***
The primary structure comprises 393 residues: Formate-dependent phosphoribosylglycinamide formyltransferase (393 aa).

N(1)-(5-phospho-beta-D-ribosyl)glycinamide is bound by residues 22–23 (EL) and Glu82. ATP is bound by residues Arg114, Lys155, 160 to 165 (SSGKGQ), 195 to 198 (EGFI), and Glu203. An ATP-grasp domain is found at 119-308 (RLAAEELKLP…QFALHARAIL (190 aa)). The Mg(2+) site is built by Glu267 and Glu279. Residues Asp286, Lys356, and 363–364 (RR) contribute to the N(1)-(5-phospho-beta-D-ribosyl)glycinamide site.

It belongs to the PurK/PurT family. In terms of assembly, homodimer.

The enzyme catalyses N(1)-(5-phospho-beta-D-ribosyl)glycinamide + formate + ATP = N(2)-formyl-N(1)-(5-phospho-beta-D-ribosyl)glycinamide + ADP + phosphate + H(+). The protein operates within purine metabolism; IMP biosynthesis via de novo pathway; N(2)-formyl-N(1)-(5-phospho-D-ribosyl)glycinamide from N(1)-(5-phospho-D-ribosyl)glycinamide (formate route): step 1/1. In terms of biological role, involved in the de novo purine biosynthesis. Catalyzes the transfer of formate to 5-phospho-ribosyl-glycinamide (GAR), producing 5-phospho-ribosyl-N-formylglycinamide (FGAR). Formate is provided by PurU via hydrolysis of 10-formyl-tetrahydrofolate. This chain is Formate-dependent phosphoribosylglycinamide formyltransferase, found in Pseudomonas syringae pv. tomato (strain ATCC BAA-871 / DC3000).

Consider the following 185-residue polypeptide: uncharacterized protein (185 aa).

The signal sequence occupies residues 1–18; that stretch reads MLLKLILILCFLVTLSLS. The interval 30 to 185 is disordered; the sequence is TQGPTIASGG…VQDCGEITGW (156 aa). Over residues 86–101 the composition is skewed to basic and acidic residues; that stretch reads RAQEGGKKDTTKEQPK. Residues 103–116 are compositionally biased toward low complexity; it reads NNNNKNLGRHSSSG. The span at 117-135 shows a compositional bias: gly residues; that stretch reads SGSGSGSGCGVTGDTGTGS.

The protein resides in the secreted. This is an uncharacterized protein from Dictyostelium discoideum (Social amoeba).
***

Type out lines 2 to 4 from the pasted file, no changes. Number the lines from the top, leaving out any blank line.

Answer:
N(1)-(5-phospho-beta-D-ribosyl)glycinamide is bound by residues 22–23 (EL) and Glu82. ATP is bound by residues Arg114, Lys155, 160 to 165 (SSGKGQ), 195 to 198 (EGFI), and Glu203. An ATP-grasp domain is found at 119-308 (RLAAEELKLP…QFALHARAIL (190 aa)). The Mg(2+) site is built by Glu267 and Glu279. Residues Asp286, Lys356, and 363–364 (RR) contribute to the N(1)-(5-phospho-beta-D-ribosyl)glycinamide site.

It belongs to the PurK/PurT family. In terms of assembly, homodimer.

The enzyme catalyses N(1)-(5-phospho-beta-D-ribosyl)glycinamide + formate + ATP = N(2)-formyl-N(1)-(5-phospho-beta-D-ribosyl)glycinamide + ADP + phosphate + H(+). The protein operates within purine metabolism; IMP biosynthesis via de novo pathway; N(2)-formyl-N(1)-(5-phospho-D-ribosyl)glycinamide from N(1)-(5-phospho-D-ribosyl)glycinamide (formate route): step 1/1. In terms of biological role, involved in the de novo purine biosynthesis. Catalyzes the transfer of formate to 5-phospho-ribosyl-glycinamide (GAR), producing 5-phospho-ribosyl-N-formylglycinamide (FGAR). Formate is provided by PurU via hydrolysis of 10-formyl-tetrahydrofolate. This chain is Formate-dependent phosphoribosylglycinamide formyltransferase, found in Pseudomonas syringae pv. tomato (strain ATCC BAA-871 / DC3000).